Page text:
Activision Blizzard said today that its gamer social network Call of Duty Elite hit more than a million paid subscribers in its first six days. Since the launch of the service on Nov. 8 with the debut of the best-selling Call of Duty Modern Warfare 3, more than 4 million paid and free gamers have registered.

Still, the launch hasn’t gone as well as it could have because the company was overwhelmed by a huge number of registrations and other issues that brought down the service, forcing Activision into an embarrassing apology to gamers. Now the company says it is stable enough for gamers to try it out as they wish.

Activision Publishing said today that premium subscription services for Netflix, Hulu Plus, Sirius XM and Xbox Live each took about a year to hit a million paid subscribers. The numbers suggest that Activision Blizzard is marching on its way to getting gamers to pay for Call of Duty on a year-round basis, deepening their engagement beyond a few weeks after a game launch.

Of course, Call of Duty Elite has the benefit of riding on the coattails of the most popular video game in history. Modern Warfare 3 sold more than $775 million worth in its first five days of sales, making it bigger than last year’s Call of Duty Black Ops debut.


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But while gamers were able to play the multiplayer version of the game, the servers for the Elite service have been spotty. Daniel Suarez, vice president of production at Activision, told us last week in an interview that the company had been able to restore enough service to guarantee service for those gamers who have signed up for the paid service. But at least half of those who are using the free version of the service aren’t able to log in, so they were still seeing error messages when they attempt to get in. The Elite web site still shows that service is intermittent.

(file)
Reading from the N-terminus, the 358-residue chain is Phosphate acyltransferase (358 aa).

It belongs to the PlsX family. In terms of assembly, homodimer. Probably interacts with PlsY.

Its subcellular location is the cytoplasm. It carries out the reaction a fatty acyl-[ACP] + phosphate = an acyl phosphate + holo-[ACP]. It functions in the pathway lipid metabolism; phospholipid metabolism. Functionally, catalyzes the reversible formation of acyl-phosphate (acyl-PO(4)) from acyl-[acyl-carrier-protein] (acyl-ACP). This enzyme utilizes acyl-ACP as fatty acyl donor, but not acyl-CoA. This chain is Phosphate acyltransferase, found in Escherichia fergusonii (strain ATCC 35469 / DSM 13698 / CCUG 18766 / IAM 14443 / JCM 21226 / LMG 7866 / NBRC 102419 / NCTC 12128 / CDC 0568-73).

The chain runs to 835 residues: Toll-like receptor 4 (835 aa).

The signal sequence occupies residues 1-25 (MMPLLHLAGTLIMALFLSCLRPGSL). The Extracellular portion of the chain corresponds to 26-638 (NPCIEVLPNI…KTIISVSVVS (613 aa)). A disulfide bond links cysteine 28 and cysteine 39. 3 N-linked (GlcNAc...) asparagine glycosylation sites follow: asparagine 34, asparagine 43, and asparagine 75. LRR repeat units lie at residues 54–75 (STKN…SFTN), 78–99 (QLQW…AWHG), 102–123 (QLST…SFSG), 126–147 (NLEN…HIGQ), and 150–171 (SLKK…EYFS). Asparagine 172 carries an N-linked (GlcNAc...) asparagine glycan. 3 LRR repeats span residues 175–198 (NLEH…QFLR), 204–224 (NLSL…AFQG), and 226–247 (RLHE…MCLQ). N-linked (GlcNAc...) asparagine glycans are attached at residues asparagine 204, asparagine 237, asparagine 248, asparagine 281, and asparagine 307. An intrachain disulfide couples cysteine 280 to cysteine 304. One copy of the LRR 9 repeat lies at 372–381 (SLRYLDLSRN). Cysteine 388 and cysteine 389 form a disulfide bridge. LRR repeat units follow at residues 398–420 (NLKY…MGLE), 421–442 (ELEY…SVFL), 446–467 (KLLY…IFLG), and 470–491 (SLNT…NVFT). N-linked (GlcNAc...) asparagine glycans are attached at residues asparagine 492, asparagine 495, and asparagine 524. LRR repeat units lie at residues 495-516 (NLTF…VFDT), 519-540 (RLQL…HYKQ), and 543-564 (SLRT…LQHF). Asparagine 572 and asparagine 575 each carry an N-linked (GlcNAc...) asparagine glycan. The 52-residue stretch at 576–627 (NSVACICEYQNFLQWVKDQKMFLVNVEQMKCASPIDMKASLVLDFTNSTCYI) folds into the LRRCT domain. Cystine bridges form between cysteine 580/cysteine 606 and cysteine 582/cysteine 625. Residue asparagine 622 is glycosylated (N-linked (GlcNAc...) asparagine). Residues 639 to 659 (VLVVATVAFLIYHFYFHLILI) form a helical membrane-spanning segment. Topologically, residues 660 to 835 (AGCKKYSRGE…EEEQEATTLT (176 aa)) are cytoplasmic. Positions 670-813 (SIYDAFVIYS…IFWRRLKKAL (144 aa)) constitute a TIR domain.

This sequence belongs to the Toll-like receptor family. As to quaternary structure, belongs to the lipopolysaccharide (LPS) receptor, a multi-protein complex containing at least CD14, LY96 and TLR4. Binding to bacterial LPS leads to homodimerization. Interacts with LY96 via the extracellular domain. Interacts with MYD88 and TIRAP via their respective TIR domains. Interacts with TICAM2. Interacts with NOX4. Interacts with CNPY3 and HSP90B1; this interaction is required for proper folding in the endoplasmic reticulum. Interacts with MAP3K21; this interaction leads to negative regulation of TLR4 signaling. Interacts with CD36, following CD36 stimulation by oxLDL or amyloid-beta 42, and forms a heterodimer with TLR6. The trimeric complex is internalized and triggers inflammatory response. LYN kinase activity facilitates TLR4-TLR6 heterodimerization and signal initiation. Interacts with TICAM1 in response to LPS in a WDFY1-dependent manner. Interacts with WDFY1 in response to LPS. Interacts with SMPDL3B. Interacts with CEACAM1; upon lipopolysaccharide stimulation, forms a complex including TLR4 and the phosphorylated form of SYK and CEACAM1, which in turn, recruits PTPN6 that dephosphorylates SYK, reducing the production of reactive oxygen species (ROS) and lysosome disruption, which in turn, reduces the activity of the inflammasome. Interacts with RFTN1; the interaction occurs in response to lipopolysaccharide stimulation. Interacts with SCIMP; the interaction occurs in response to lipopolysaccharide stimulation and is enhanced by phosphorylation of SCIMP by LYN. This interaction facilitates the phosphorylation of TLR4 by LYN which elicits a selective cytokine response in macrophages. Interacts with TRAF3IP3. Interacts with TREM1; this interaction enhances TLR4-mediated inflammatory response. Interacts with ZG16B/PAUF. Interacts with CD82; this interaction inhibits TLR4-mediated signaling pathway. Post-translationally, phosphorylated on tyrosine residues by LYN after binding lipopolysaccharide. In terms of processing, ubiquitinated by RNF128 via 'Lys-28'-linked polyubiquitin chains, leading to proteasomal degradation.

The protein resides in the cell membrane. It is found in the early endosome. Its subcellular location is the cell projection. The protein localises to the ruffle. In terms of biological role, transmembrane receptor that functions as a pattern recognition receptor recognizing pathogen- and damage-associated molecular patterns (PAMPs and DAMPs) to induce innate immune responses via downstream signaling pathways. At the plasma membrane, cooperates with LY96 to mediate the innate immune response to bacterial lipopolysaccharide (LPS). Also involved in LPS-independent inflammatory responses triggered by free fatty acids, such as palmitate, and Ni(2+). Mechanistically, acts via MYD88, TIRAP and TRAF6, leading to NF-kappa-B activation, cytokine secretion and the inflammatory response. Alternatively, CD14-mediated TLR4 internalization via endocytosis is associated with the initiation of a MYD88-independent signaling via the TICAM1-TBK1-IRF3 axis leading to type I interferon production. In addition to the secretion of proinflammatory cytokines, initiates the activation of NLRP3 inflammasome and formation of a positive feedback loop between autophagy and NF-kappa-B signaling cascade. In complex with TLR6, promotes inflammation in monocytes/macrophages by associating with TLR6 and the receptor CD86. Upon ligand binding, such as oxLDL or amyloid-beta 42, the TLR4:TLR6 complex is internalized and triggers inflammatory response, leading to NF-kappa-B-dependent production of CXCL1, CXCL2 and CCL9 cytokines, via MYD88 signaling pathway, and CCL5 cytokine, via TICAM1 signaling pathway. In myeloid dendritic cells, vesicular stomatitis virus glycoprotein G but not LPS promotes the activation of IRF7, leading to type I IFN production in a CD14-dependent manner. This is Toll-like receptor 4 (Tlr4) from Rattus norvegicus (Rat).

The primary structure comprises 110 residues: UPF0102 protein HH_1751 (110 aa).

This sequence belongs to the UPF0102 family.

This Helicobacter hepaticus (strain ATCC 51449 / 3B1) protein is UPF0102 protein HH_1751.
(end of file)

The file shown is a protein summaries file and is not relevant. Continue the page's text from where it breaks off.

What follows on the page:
As of last week, Activision had begun to add some services such as game statistics. Beachhead Studios allowed users to start setting up their clans, and 22,000 clans were created in the first 12 hours after that feature was restored. Now, more than 80,000 Elite clans have been created, 100,000 user-generated videos have been updated, and the service has had more than 3 million daily logins.

“The response to Call of Duty Elite’s premium service has been beyond our expectations and we thank Call of Duty players around the world for their unprecedented enthusiasm,” said Bobby Kotick, chief executive of Activision Blizzard, in a statement. “The number of gamers who have registered for Call of Duty Elite further illustrates how this service is poised to redefine social gaming and set a new bar for interactive entertainment.”

Eric Hirshberg, president of Activision Publishing, said today in a statement that for “the first several days, the service did not perform up to our or our fans’ standards” — although it was actually a couple of weeks, not just days. He thanked the fans for their patience and said the service is now stable for those who want to try it. Activision has given those who signed up for Elite’s premium service an extra 30 days at no charge. The cost for a year of membership in the paid version is $49.99.

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